If[$Input=="", Print["init.m cannot run interactively"];Abort[]];
  If[packageFileName==$Failed, Print["Unable to find package "<>packageName];Abort[]];
  Print["Loading extensions from "<>DirectoryName@packageFileName<>" to context "<>packageName<>"`:"];
  Do[Print["Loading "<>fn]; Get@fn, {fn,fileNames}];
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I do not understand your reasoning for using Needs["Janus"]** but keeping functions in separate .m files. The only reason I can think for the separate files is so that it is easy remove them selectively, but then your **Needs["Janus"] is inadequate to describe what should actually be loaded. Once I have added a function to my custom functions package, I won't delete it without very good reason. –  Mr.Wizard Mar 14 '11 at 8:00
By the way, how do you get backticks within an inline code block? –  Mr.Wizard Mar 14 '11 at 8:02
@Mr.Wizard: I've found the "simplest" way to be to use the &lt;code&gt; tag and then escape the actual backtick with a backslash... –  Janus Mar 15 '11 at 2:19
@Mr.Wizard: Well, for me the utility functions are a two way street: I've dropped many over the years, either due to deprecation or because I realized that I was doing things backwards. For this, I find file-level atomicity makes the archiving easier. A key point is that the loader prints the names of the files to the notebook: if any of the files have been deactivated I can quickly look through Janus/archive/ to copy the implementation into the notebook. –  Janus Mar 15 '11 at 2:29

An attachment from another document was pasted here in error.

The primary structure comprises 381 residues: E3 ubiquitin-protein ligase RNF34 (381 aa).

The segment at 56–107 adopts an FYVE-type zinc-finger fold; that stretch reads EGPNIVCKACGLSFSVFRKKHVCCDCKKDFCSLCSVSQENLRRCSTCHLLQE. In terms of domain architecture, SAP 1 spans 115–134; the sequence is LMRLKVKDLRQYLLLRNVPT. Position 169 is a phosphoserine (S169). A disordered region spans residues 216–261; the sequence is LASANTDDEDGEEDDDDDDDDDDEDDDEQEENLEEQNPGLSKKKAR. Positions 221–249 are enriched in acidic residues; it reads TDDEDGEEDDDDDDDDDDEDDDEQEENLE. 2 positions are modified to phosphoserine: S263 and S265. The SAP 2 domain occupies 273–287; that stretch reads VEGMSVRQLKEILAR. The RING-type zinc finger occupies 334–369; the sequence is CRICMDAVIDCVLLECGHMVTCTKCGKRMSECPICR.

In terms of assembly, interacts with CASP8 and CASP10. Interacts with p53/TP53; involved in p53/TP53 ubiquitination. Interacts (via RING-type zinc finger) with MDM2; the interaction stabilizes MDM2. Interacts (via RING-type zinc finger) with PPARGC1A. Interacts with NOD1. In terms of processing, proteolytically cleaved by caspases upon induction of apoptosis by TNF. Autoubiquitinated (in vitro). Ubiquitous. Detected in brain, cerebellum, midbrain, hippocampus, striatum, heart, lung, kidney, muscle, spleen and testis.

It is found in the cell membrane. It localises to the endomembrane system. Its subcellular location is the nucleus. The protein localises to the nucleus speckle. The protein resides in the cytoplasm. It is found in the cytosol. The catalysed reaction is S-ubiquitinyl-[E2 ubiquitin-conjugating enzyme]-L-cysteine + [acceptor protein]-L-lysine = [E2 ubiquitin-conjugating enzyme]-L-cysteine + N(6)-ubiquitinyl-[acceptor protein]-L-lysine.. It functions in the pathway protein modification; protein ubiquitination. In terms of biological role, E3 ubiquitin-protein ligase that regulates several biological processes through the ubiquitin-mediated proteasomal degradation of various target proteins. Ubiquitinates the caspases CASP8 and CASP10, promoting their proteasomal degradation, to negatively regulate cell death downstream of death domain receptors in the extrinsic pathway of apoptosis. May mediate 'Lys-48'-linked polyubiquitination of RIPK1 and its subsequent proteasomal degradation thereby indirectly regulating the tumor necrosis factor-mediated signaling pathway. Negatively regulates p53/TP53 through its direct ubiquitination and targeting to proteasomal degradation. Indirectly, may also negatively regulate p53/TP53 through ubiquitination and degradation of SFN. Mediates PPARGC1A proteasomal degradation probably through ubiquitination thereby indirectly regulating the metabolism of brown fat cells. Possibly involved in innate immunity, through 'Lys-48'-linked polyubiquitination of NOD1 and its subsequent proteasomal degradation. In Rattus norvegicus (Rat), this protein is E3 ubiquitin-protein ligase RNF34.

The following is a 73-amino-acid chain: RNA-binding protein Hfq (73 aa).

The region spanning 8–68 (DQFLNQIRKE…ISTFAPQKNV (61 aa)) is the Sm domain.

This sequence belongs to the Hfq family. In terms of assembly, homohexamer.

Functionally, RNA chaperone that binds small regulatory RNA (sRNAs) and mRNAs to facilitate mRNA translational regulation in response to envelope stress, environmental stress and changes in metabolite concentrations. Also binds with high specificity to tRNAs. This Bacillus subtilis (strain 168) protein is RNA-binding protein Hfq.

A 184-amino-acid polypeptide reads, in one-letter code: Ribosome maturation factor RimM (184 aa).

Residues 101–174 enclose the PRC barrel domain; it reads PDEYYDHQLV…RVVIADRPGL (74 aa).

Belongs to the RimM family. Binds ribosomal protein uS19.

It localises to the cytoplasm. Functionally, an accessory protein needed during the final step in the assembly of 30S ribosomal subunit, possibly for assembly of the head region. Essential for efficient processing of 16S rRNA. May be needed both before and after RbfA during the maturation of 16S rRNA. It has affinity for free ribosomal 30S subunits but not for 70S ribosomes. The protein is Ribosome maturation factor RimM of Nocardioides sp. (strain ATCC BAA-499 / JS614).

Having also not followed an official doctrine, I can only tell you what I do.

My Kernel/init.m contains no functions itself. I use it to:

  • Set certain options: $HistoryLength SetDirectory etc.
  • Do a little cleanup (I prefer not to start with a blank notebook)
  • Set my desired DeclarePackage calls
  • Load my custom functions package
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Is there a reason for not declaring custom functions in the init.m? –  belisarius Mar 14 '11 at 1:41
@belisarius I generate my custom functions package (.m) file automatically from a Notebook (.nb) with Initialization cells, which is much more convenient to me. Yet, I want to be able to edit my init.m manually. This addresses both. Also, if I want to keep a different version of init.m I can change my functions without having to synchronize these. –  Mr.Wizard Mar 14 '11 at 4:18
Well, those are very good reasons, I reckon. –  belisarius Mar 14 '11 at 4:23

My Kernel/init.m looks like this:

AppendTo[$Path, Environment["MMA_LIB"]]

WRUtil contains all of my little utilities and performs other initialization that takes into account the platform and Mathematica version. MMA_LIB is an environment variable that points to a directory full of Mathematica packages. That directory is kept under version control and can be shared by multiple Mathematica instances. I like to keep init.m short so that moving into a new Mathematica installation is as simple as typing two lines that I have committed to memory -- it is surprising how often I seem to have to do this.